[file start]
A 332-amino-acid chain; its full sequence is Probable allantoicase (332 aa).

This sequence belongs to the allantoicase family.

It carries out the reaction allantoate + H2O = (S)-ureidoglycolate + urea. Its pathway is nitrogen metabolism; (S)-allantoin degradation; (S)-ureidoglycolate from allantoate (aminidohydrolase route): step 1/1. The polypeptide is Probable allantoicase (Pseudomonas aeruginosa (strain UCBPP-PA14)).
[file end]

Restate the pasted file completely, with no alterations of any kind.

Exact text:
A 332-amino-acid chain; its full sequence is Probable allantoicase (332 aa).

This sequence belongs to the allantoicase family.

It carries out the reaction allantoate + H2O = (S)-ureidoglycolate + urea. Its pathway is nitrogen metabolism; (S)-allantoin degradation; (S)-ureidoglycolate from allantoate (aminidohydrolase route): step 1/1. The polypeptide is Probable allantoicase (Pseudomonas aeruginosa (strain UCBPP-PA14)).